Potential Public Health Impact
Reach: This intervention reached 8,707 employees across 36 sites from November 2007 – September 2012. Of the total eligible population to participate in the program, the proportion reached is unknown. Findings suggest that most of those reached were white, female, and in the upper income level. However, it is unknown whether participants were representative of the total population of DSHS employees. If Farm to Work programs could be incorporated into worksites nationwide, they could have significant reach to the population.
Effectiveness: At this time, there is not enough research evidence to conclude that this program succeeded in significantly improving access to fresh produce. That would require an assessment of how many people who participated would not have been able to get similar products through their stores or farmer’s markets. However, it makes logical sense that adding one more opportunity for people to obtain produce over the course of their daily activities is likely to make it easier for them overall in their efforts to obtain healthy food. The intervention provided access to locally grown produce in worksites at a price that was slightly less than what produce would have cost to purchase in area supermarkets. The effects that the intervention had on consumption of fruits and vegetables are unknown.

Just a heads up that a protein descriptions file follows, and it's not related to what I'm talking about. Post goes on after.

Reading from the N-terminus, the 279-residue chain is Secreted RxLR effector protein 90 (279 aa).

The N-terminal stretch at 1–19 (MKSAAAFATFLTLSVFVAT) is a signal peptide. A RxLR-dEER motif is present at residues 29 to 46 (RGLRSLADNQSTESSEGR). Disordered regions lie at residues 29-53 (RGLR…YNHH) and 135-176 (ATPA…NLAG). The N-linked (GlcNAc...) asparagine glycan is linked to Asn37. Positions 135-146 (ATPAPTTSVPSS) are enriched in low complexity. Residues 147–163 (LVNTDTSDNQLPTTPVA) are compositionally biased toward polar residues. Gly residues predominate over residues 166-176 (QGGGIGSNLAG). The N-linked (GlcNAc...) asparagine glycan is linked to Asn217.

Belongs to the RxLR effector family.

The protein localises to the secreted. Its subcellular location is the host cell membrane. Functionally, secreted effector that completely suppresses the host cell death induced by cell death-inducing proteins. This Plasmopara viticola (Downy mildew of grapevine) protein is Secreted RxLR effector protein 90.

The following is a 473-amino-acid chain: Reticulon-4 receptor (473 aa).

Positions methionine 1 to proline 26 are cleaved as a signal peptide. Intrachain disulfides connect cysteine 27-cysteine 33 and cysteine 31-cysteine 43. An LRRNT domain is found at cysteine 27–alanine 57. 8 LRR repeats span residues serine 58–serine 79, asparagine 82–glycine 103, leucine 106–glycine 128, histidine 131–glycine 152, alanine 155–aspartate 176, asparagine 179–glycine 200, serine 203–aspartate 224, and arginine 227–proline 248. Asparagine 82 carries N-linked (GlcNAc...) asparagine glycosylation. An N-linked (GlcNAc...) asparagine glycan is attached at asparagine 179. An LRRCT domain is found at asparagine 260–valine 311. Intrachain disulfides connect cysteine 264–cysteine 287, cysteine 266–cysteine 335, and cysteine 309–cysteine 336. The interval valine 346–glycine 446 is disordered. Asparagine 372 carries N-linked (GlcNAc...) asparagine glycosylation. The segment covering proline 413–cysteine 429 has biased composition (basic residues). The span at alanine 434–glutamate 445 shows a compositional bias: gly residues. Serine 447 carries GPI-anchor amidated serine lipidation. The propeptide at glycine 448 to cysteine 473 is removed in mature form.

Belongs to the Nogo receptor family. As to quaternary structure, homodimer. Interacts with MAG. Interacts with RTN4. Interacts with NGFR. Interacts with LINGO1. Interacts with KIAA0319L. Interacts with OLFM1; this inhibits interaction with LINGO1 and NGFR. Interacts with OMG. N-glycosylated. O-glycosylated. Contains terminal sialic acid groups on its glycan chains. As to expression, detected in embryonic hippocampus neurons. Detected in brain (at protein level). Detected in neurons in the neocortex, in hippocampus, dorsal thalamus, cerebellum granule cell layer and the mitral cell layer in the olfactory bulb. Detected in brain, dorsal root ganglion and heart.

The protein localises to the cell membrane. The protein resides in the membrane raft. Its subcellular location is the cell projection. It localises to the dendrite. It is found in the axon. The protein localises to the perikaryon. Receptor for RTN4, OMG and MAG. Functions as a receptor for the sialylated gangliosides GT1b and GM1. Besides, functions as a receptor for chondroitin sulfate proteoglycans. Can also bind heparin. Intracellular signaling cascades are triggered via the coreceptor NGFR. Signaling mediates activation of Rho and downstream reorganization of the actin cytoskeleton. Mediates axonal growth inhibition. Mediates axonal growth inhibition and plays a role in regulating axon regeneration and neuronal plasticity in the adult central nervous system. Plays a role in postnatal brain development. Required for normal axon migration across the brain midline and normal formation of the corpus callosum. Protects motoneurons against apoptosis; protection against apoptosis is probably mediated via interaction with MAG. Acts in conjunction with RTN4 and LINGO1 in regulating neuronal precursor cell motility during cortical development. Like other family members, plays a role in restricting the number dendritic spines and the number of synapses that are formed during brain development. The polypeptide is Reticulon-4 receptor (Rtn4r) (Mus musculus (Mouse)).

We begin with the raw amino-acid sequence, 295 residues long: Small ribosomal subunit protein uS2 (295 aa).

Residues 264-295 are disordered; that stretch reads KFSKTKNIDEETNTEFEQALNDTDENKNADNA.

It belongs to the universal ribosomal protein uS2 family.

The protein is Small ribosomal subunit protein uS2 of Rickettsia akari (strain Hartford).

Adoption: Participating worksites increased from 2 to 36 between 2007 and 2012, providing support for the intervention’s adoptability.
Implementation: The intervention appears to be well implemented. Customers are generally satisfied although some wanted more variety and more choice. The intervention materials provide considerable detail on how the program was implemented, which may be of value to others wanting to replicate a farm to worksite program.
Maintenance: The intervention has been maintained since 2007. Considerable staffing and some material resources are required to administer the program.